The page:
Changemakers of India: Healthcare Heroes

Dr. Nandakumar and his wife, Dr. Shylaja Devi always had a plan. It was to work in the USA until they could save $100,000. Once they had saved the amount, they would retire to India and spend the rest of their lives serving those in need.

Nandakumar wanted to work at place where nobody would consider heading to. So while Shyla was pursuing her MD in the USA, he travelled to different places in India to understand the needs of the people.

A few of his friends from his alma mater Christian Medical College, Vellore, told him about a community health programme at a village called Gudalur. He became curious, wondering if this could be his “dream village”.

Gudalur Valley is a paradise situated in the tri-junction of the three South Indian States of Tamil Nadu, Kerala and Karnataka. It is home to over 25000 Adivasis.

The five tribes that constitute the valley Paniyas, Bettakurumbas, Mullukurumbas, Kattunaickens and Irulas are active citizens who seek ways to better their lives. They were on the lookout for a means to bring good quality healthcare amongst them, when Nandakumar and Shylaja arrived on scene.

Landing in Gudalur Valley

Source: manorama

At that time, a community health programme had been started by a doctor couple Deva and Roopa in the nearby adivasi villages. The program trained village level Health Workers (HW) from the community itself, to identify and prevent illnesses like diarrhoea, to provide immunisation and nutrition to pregnant women and young children, and generally to improve health awareness among the community.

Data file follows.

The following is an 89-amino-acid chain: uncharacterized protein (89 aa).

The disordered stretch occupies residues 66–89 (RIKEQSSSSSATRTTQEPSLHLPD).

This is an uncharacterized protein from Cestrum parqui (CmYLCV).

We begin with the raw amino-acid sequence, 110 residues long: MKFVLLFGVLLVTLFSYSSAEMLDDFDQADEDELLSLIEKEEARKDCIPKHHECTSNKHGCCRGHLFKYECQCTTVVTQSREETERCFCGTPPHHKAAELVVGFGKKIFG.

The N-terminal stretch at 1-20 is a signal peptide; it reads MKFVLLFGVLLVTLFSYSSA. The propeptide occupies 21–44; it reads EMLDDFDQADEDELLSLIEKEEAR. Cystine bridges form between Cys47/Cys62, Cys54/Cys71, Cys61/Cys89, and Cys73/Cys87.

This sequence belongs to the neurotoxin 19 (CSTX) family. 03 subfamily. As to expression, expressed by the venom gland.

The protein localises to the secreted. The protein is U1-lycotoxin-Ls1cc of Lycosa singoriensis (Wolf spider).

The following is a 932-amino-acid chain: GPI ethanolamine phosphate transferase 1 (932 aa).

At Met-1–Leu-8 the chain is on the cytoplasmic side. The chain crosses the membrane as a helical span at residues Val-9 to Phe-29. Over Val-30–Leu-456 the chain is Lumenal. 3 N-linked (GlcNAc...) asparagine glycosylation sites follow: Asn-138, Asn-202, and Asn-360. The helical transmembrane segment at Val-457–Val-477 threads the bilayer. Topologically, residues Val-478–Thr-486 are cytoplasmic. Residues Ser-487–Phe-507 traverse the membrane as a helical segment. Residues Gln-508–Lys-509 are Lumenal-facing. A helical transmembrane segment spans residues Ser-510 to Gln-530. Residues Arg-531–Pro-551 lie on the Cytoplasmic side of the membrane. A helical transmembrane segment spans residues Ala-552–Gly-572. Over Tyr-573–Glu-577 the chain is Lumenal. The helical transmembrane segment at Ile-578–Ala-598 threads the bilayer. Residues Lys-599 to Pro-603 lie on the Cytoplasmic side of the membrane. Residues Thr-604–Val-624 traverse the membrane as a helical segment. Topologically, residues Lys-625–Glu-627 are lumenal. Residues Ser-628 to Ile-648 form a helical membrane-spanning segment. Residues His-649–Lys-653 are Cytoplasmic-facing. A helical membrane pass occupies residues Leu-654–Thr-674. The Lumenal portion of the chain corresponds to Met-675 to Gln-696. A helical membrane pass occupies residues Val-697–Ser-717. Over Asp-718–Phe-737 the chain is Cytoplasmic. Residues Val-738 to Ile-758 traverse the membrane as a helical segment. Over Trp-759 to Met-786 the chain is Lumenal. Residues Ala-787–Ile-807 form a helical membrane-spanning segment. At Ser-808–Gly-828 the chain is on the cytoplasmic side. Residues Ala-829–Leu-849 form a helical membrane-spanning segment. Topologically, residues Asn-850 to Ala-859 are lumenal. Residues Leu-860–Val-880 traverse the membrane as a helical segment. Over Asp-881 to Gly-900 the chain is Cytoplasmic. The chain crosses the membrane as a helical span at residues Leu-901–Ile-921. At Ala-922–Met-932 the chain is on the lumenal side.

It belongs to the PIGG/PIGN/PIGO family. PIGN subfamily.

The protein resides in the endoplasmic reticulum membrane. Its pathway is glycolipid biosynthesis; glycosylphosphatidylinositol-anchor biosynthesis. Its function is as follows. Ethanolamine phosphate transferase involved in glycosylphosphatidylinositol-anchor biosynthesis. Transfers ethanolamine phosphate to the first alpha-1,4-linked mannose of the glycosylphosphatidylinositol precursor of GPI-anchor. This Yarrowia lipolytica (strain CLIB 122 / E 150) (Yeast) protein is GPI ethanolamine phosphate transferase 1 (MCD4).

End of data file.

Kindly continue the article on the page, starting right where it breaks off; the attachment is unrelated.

Despite its success, there were inevitable cases needing hospitalization – high-risk pregnancies, acute cases of diarrhoea and fever among children, amongst others. The doctors used to refer such patients to the local Government hospital. But in those hospitals, the doctors were often not even around.

Dr. Shylaja recalls the Government hospitals as a place where one went and returned “feet first” – meaning you’d be wheeled out on a bed as you were dead! Referral to the private clinics,  were expensive.

So when Dr. Nandakumar and Dr, Shylaja arrived, the village was about to have their prayers for a hospital answered in an unexpected way. Looking back, the couple laughs at how naive they were to think that $100,000 would have been enough to run a hospital. But they received enough donations and government funding for the tribal community to keep going.

Healthcare at Gudalur

Source: ashwini.org

They started as a small community health programme primarily targeted at training tribal women on women and child care issues. The programme grew into ASHWINI (Association for Health Welfare of the Nilgiris), now comprising of a 50 bedded hospital and 8 Sub-Centres.

But the most incredible part about ASHWINI is that it is an institution owned and managed by the people themselves. The doctor couple trained young girls in the community, but it wasn’t easy. Many of these girls did not even have a basic understanding of Math or English and had to be taught from scratch. A cake was cut to pieces to explain fractions so that they could calculate drips!

From a one-bed facility in 1986, the hospital is now complete with a delivery room, operating room, outpatient rooms, lab (to run samples for diabetes, anaemia, sickle cell, and TB), pharmacy, daycare, and a nursing school.

The work this couple has dedicated their lives to has changed the valley. Maternal mortality and infant deaths in the region are lower than the national average. Diarrhoea deaths have almost ceased.

But what matters the most to them is that the Adivasis come voluntarily to the hospital rather than running away or preferring to die unnecessary deaths in the security of their own little verandahs.

Their success serves as a testament to the change that can be made by empowering people to help themselves and providing them with the knowledge and tools to do so.

You can contribute to the incredible work being done by Dr. Nandakumar and Dr. Shylaja at Gudalur.

Give Now